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End practice of using sick-day benefit to spike pensions

Editor’s note: The Bluegrass Beacon is a weekly syndicated newspaper column posted on the Bluegrass Institute’s website after appearing in publications statewide.

The premise behind allowing local school districts to reward retiring teachers for unused sick days is understandable.

It’s meant to ensure teachers are in their classrooms as much as possible, reducing the interruption for students caused by absences which occur when districts must scramble to find and pay substitute instructors who, in most cases, aren’t able to maintain the same learning pace.

However, the way these benefits are determined and then applied games the system to the point where the sick-day benefit alone is indefensibly costing Kentucky taxpayers millions of extra dollars annually.

It’s reasonable to allow teachers to receive a lump-sum payment at retirement for 30% of the value of the accumulated sick days – up to 10 a year and 300 in a career for most now working in the commonwealth’s public schools.

What’s unreasonable is how the law found in KRS 161.155 artificially inflates these benefits by mandating that “each unused sick leave day shall be based on a percentage of the daily salary rate calculated from the employee’s or teacher’s last annual salary” rather than salaries in the years in which sick days were actually accumulated.

New teachers in the Jefferson County Public Schools (JCPS) with a bachelor’s degree earn under $45,000 while certified specialists who’ve been in the classroom for 30 years are paid around $80,000.

Since Kentucky teachers have a 187-day contract, the difference in daily pay is significant – less than $240 per day for a new JCPS teacher versus more than $400 for a colleague who’s taught for three decades. Paying the higher per-day rate to all beneficiaries drastically spikes retirement calculations and costs.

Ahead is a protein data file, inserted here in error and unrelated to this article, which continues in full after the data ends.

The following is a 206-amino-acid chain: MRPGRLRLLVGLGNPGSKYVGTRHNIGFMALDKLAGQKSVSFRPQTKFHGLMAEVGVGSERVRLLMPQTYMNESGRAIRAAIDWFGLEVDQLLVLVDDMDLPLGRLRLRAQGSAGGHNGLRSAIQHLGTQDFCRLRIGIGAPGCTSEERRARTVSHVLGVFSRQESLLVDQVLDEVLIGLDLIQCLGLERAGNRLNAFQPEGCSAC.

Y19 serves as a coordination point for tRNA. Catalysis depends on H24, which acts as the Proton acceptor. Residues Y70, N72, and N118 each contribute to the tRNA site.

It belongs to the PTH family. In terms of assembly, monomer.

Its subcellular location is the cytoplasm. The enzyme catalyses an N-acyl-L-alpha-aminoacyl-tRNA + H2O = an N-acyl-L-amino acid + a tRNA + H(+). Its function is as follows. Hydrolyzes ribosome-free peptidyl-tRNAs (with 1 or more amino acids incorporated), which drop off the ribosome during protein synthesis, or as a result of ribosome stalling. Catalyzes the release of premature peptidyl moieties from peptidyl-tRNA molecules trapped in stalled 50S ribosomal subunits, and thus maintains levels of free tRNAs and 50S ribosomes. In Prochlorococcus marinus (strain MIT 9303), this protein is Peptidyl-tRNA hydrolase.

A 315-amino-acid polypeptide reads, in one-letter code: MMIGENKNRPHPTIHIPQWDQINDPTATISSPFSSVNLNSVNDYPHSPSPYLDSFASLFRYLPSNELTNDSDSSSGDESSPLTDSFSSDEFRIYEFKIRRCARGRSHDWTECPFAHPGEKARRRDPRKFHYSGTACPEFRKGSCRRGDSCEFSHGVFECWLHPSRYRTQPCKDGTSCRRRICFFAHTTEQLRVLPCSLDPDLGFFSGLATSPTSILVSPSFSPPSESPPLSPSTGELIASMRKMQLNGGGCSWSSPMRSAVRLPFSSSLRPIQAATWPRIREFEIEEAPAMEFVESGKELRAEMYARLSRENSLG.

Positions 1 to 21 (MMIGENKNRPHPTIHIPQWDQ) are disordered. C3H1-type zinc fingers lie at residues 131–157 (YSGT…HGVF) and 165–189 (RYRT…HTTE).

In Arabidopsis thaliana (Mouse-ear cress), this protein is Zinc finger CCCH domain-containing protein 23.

But this practice isn’t even the costliest.

Where the cost of artificially inflating the per-day determination of sick-day benefits really climbs is through the current practice of adding the amount of that one-time payment to salaries paid retiring teachers in their final year of work.

Since the total amount of retired teachers’ pensions are determined by the salaries earned during their last three or five years, dumping sick-leave lump sums into that final years’ salary spikes pensions and socks it to taxpayers in the private sector who, if they receive a sick benefit, certainly can’t use it to bloat their retirement checks.

Beau Barnes, executive secretary of the Teachers’ Retirement System (TRS), testified at this month’s Public Pension Oversight Board meeting that the sick-leave policy costs Kentucky taxpayers $47 million annually. That’s in addition to the $408 million of previous unfunded sick liabilities – a cost that nearly doubles if paid out over the planned 20-year period.

Barnes also disclosed that some school districts – TRS doesn’t know which ones – allow teachers to convert unused personal days to sick days, further inflating their final salaries, which over-enhances their lifetime retirement pay.

Districts are responsible for only the 30% lump-sum payments while the state covers the lifetime cost of such spiking. What incentive, then, do local districts have to ensure sick days aren’t used to draw inflated checks from the retirement system?

Legislators are currently addressing some of the commonwealth’s pension crisis by fully funding the retirement systems at a cost to taxpayers of more than $1 billion per year.

Still, passage of a new biennial budget during this year’s legislative session reminds us that thorny challenges remain. Even as lawmakers appropriated an additional $479 million to pay down TRS debt, billions in unfunded liabilities loom along with unacceptably low funding levels for the state workers’ and teachers’ pension plans.

As we spend more to fill these deep pension holes, let’s ensure personal days aren’t turned into sick days and end the practice of allowing retiring teachers to use a one-time, lump-sum sick-day payment to spike their pensions for a lifetime.

Jim Waters is president and CEO of the Bluegrass Institute for Public Policy Solutions, Kentucky’s free market think tank. Reach him at and @bipps on Twitter.

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